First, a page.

This morning I woke up before dawn, let my mind churn for an hour, then had some hot milk and tried to go back to sleep. My feet were cold, but, too tired to get up again and give them a hot soak in the tub, I tucked one, then the other, in the crook of the opposite knee to warm them up, a bit of a contortion. I woke up next at noon, knowing there was a way Earl might have chosen his death, after all.
We’d had jocular arguments about it, in fact. Earl would claim he didn’t believe in using any artificial means to prolong life—that included everything from triple bypasses and organ transplants to vaccines and antibiotics. “Antibiotics?” I’d glower at him, with a little—real—annoyance. “But then I wouldn’t be alive!” He’d insist that survival of the fittest shouldn’t be interfered with. “But we’d lose some of our best and brightest,” I’d persist. “So much the better,” he’d grin. “Smart people have gotten us into the predicament we’re in now. I’d rather we go back to clubbing each other than launching nuclear weapons.”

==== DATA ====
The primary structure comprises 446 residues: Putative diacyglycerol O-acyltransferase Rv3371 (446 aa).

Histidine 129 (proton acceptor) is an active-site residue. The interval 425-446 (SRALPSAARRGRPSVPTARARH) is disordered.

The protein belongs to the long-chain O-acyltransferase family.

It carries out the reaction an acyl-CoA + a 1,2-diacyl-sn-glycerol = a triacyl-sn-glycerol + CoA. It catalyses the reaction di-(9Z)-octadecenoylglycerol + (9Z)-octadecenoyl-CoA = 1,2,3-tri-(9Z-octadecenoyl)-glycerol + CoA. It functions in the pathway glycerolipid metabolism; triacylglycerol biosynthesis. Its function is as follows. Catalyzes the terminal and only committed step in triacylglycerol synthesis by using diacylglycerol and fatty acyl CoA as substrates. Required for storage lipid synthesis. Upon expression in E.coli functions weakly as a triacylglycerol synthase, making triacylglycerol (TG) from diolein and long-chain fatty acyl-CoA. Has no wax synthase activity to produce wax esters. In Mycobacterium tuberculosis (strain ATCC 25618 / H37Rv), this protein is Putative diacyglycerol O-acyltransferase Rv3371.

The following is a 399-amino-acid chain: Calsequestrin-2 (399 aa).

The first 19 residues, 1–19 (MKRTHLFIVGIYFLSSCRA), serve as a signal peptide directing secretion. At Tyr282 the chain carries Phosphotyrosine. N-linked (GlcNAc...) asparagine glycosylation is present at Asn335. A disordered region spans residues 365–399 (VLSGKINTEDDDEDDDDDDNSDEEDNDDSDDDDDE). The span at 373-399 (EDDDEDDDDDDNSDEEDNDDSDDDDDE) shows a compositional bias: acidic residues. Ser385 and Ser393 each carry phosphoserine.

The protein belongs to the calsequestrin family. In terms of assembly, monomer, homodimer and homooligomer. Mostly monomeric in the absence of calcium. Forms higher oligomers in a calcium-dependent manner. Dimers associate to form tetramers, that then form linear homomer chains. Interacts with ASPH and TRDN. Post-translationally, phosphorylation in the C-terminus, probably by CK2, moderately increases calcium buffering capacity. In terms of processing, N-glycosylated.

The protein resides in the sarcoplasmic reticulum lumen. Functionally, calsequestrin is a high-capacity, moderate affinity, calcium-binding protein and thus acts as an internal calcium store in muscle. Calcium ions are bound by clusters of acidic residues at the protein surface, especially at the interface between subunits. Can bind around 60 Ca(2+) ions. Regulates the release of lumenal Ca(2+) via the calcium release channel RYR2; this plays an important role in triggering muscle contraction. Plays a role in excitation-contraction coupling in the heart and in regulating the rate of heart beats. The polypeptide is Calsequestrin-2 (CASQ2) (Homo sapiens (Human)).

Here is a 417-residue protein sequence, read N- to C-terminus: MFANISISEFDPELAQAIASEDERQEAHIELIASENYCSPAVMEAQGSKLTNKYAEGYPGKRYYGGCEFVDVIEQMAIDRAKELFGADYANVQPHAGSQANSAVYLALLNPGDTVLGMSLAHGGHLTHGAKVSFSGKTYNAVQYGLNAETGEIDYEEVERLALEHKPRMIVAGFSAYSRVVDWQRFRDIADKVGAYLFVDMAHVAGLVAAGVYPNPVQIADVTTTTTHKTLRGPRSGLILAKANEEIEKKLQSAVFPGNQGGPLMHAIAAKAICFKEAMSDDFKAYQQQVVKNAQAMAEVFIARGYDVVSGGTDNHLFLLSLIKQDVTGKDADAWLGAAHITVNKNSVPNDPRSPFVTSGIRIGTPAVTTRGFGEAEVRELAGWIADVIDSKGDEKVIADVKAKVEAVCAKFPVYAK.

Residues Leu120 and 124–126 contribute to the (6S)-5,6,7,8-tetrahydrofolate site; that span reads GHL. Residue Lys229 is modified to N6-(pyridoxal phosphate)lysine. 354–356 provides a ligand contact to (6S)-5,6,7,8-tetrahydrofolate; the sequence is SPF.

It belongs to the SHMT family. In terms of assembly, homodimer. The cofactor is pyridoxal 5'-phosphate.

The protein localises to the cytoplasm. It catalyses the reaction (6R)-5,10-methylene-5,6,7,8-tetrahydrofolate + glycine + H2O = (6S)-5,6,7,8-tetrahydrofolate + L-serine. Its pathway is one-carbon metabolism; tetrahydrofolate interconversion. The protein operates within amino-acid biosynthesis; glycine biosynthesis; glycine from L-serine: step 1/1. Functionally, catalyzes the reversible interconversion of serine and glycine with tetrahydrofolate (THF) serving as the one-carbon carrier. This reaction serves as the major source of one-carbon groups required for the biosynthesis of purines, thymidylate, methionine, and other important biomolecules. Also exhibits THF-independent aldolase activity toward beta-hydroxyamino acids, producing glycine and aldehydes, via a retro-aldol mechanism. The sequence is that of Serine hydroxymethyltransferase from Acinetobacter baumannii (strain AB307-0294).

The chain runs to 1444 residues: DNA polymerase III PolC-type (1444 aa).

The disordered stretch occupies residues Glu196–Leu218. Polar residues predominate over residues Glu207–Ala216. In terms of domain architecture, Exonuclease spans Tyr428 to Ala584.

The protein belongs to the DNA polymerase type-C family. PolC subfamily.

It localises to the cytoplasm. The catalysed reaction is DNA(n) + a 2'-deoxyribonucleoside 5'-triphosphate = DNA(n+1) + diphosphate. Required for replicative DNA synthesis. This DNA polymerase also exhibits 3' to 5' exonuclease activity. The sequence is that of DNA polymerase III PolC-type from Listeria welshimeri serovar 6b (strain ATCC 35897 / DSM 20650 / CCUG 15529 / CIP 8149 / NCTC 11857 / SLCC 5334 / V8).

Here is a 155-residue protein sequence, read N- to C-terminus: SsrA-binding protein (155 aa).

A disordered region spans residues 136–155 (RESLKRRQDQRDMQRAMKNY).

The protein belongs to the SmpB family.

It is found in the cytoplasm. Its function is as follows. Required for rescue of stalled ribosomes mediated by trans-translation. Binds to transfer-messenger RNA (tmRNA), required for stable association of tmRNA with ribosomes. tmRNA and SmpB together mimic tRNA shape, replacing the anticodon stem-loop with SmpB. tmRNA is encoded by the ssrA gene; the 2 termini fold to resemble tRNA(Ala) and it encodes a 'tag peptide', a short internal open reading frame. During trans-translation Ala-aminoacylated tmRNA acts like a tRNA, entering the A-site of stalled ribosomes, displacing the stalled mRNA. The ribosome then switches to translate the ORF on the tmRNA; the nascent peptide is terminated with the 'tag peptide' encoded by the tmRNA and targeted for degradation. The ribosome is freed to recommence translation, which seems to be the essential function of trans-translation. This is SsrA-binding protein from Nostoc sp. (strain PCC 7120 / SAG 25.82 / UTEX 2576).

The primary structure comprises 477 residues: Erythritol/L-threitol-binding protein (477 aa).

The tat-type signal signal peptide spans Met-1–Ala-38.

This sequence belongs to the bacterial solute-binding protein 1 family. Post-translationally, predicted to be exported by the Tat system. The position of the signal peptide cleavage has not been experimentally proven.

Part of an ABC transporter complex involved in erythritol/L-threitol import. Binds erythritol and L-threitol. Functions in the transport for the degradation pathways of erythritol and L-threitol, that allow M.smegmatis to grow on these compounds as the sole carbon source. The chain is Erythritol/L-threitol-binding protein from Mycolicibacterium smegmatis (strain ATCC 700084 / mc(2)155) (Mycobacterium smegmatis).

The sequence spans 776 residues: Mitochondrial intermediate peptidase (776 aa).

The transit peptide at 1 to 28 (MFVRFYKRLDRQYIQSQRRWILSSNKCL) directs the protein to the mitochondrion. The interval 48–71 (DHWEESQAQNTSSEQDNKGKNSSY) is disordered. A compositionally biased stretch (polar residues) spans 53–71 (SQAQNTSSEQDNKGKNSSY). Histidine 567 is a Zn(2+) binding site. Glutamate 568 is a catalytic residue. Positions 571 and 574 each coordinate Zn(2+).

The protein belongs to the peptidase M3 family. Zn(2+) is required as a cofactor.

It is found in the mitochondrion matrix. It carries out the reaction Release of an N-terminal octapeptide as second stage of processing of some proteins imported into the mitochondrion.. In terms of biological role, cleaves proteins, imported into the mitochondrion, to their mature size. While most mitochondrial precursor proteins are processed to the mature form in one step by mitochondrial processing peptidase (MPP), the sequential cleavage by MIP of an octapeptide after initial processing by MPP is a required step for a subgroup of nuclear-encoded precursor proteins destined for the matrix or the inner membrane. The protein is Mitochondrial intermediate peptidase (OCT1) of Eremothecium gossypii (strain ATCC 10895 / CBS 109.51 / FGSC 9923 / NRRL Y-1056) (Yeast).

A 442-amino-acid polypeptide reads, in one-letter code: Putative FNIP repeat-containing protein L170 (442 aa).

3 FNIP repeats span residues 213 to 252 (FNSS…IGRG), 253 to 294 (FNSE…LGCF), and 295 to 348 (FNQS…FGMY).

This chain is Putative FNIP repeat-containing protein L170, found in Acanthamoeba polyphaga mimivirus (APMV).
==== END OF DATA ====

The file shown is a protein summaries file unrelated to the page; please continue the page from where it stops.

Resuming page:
So I’m as sure as I can be that if Earl woke up the night he died and knew he was having a heart attack, he wouldn’t have called out to Pippa—he wouldn’t have asked her to call for an ambulance. His sister had recently gone through hip replacement surgery and had a stroke on the operating table. She’d lost her speech and was still trying to recover it while continuing to have blackouts—post-stroke epilepsy. And his father had suffered one heart attack after another. No, he wouldn’t have called out to Pippa, I consider, or done anything that might have bought him a few more months or years of life. He would have let nature take her course, as she did.